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How to Trouleshoot Faulty Dimmer Switches

Updated February 21, 2017

Electrical dimmer switches are used to control the flow of current to the light fixture. This in turn increases or decreases the light level in the room and changes its ambient mood. Dimmers fit in standard size wall switch boxes and are connected with normal 12 gauge or 14 gauge electrical wires that hook up to a regular switch. If the dimmer does not work, it's best as always to first check the easiest possible issues before moving on and deciding whether to replace the dimmer unit itself.

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  1. Locate the home's breaker box and check if the circuit breaker that serves the dimmer's light circuit is switched on. If it is off, turn the breaker on and turn on the dimmer. If the dimmer fails to work, turn off the breaker. Check the bulb(s) in the light fixture to see if the filament inside has broken: There usually will be a dark patch on the inside of the bulb if broken, or if lightly shaken the broken filament can be heard moving around inside the bulb.

  2. Replace the broken bulb(s), turn on the breaker and check the dimmer to see if it works. If it doesn't work, turn off the breaker. Unscrew and remove the dimmer's faceplate. Also remove the two screws holding the dimmer to the switch box. Carefully pull out the dimmer and wires from the box. Check all wire connections to make sure none have come loose: The two black wires will either be directly connected to the dimmer's terminals and held in place with screws, or the two black wires from the box will connect to the two black wires coming from the terminal, using wire nuts. Also check the two white wires in the back of the box that are connected together with a wire nut, as well as the two green ground wires in the back of the box (either attached to a terminal screw in the back of the box, or connected together with a wire nut).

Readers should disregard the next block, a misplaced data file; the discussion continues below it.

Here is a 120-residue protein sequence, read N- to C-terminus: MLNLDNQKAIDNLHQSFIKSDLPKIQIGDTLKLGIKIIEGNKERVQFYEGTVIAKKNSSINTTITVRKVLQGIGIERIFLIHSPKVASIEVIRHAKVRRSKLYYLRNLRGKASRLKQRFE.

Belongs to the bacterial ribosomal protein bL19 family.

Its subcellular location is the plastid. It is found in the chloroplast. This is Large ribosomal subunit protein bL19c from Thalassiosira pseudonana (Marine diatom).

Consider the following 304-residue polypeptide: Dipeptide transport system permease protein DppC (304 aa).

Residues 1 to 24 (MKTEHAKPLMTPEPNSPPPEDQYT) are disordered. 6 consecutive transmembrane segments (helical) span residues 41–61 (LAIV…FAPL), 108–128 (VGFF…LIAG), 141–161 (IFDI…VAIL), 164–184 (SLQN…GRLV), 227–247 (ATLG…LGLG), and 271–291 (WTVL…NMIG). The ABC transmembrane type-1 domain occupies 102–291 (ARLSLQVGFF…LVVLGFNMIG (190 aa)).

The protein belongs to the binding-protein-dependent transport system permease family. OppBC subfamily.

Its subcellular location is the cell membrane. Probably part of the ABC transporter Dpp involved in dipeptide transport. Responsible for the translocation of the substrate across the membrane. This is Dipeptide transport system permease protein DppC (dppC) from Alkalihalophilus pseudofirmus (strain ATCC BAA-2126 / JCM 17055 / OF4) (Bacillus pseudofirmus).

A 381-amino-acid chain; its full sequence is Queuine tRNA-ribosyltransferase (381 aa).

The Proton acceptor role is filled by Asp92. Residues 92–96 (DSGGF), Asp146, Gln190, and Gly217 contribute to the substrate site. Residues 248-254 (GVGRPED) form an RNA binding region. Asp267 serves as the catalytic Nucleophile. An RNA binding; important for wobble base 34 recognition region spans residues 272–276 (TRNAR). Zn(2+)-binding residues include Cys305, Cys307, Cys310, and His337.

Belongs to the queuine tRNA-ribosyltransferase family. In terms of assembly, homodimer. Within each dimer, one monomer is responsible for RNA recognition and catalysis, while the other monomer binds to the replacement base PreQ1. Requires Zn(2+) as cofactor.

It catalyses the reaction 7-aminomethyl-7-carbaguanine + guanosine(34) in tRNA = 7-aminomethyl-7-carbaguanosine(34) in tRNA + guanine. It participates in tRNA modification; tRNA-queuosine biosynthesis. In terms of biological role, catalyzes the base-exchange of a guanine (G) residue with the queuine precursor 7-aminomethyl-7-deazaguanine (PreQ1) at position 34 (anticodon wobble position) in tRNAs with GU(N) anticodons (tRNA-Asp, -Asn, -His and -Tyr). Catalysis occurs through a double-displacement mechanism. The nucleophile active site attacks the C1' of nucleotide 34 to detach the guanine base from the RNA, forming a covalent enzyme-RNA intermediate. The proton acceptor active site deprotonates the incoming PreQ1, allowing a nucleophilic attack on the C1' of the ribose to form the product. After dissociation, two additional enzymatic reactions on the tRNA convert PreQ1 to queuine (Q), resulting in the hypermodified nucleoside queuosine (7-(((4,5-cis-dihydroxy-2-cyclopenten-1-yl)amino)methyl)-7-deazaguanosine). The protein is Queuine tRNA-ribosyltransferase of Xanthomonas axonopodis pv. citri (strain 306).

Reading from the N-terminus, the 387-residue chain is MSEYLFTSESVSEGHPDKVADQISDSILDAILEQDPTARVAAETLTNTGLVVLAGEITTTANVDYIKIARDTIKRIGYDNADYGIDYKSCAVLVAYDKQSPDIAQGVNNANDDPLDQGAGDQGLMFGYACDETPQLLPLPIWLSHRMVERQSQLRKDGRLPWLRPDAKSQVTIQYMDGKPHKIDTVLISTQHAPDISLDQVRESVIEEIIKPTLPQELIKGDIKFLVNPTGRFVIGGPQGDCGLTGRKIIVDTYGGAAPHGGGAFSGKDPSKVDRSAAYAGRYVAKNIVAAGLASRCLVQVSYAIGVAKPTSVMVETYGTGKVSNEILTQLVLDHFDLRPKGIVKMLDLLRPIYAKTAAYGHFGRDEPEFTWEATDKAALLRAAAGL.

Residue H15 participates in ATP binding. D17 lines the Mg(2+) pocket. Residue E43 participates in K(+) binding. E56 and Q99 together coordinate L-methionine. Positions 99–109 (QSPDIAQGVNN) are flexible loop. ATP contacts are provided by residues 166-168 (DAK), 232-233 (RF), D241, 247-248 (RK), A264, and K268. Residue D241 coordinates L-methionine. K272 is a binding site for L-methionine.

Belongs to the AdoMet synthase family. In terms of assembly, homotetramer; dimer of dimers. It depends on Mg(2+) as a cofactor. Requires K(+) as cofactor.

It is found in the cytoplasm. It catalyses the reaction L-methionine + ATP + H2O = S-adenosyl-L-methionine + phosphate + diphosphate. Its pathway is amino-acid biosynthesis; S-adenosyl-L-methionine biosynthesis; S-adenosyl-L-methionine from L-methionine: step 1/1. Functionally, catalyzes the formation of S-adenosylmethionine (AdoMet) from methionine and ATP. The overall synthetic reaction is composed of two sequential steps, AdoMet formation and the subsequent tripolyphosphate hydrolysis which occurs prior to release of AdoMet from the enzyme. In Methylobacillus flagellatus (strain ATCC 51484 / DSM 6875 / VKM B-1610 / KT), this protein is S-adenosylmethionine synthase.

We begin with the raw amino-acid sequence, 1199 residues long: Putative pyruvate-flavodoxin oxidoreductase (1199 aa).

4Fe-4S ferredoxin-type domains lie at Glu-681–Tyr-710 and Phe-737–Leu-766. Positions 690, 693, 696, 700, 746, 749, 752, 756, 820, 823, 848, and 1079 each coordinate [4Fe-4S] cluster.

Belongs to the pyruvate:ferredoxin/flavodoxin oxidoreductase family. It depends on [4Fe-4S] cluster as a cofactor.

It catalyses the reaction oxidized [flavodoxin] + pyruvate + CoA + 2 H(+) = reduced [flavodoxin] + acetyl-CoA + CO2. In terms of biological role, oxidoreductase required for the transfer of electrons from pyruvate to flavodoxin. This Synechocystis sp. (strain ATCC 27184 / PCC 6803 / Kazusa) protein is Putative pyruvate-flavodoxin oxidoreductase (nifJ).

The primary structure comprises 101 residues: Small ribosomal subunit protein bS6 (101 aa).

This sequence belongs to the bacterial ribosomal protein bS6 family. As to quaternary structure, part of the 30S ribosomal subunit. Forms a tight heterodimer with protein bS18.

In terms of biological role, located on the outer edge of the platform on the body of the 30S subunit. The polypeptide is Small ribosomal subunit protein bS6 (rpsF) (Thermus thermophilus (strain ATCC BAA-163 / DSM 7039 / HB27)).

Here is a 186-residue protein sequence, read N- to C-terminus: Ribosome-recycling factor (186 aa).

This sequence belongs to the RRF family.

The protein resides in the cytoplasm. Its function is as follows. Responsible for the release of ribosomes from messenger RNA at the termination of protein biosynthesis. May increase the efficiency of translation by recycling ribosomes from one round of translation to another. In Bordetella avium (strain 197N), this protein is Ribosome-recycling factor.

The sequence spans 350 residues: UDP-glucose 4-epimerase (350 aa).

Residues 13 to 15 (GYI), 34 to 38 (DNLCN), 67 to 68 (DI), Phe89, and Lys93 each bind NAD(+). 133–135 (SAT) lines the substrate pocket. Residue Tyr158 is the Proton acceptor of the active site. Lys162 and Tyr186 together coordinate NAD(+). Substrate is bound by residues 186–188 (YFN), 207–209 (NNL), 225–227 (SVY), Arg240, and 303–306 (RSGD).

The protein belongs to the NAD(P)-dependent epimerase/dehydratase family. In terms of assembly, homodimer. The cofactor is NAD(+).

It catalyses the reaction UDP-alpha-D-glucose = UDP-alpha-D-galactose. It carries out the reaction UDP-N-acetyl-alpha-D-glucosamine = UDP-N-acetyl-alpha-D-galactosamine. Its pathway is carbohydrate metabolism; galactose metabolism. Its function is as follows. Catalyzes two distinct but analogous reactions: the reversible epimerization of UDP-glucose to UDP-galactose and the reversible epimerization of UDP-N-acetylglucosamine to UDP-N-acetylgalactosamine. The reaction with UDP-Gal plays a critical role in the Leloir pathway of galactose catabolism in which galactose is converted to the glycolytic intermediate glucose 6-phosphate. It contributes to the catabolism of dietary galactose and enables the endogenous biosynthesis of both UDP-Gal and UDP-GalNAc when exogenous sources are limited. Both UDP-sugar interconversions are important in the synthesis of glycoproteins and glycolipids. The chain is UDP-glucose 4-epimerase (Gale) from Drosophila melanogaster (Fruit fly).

3. Remove all drywall dust from the switch box and/or back of the dimmer switch. Push the dimmer and wires into the box, insert the screws and reinstall the face plate. Turn on the breaker, and also turn on the dimmer. If the dimmer still doesn't work, turn off the breaker. Remove the dimmer's face plate and screws holding the dimmer unit inside the box. Pull out the dimmer unit from the box.

  4. Remove the two black wires from the electrical box that are attached to the dimmer unit. Cut a section of black wire from a 12/2 or 14/2 electrical cable (roughly six inches long), strip 1/2-inch of plastic coating from each end, and use a wire nut to connect each end of this section of wire to the two ends of the black wires that were connected to the dimmer. Turn on the breaker. If the lights on the light fixture come on, the dimmer itself is causing the problem and needs to be replaced.

  5. Warning

    Make doubly sure that the breaker is off when working on the dimmer.

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Things You'll Need

  • New light bulbs
  • Screwdriver
  • 12/2 or 14/2 electrical cable, 6 inches long
  • Pliers
  • Wire cutters and strippers
  • 2 wire nuts

About the Author

Steve Sloane started working as a freelance writer in 2007. He has written articles for various websites, using more than a decade of DIY experience to cover mostly construction-related topics. He also writes movie reviews for Inland SoCal. Sloane holds a Bachelor of Arts in creative writing and film theory from the University of California, Riverside.

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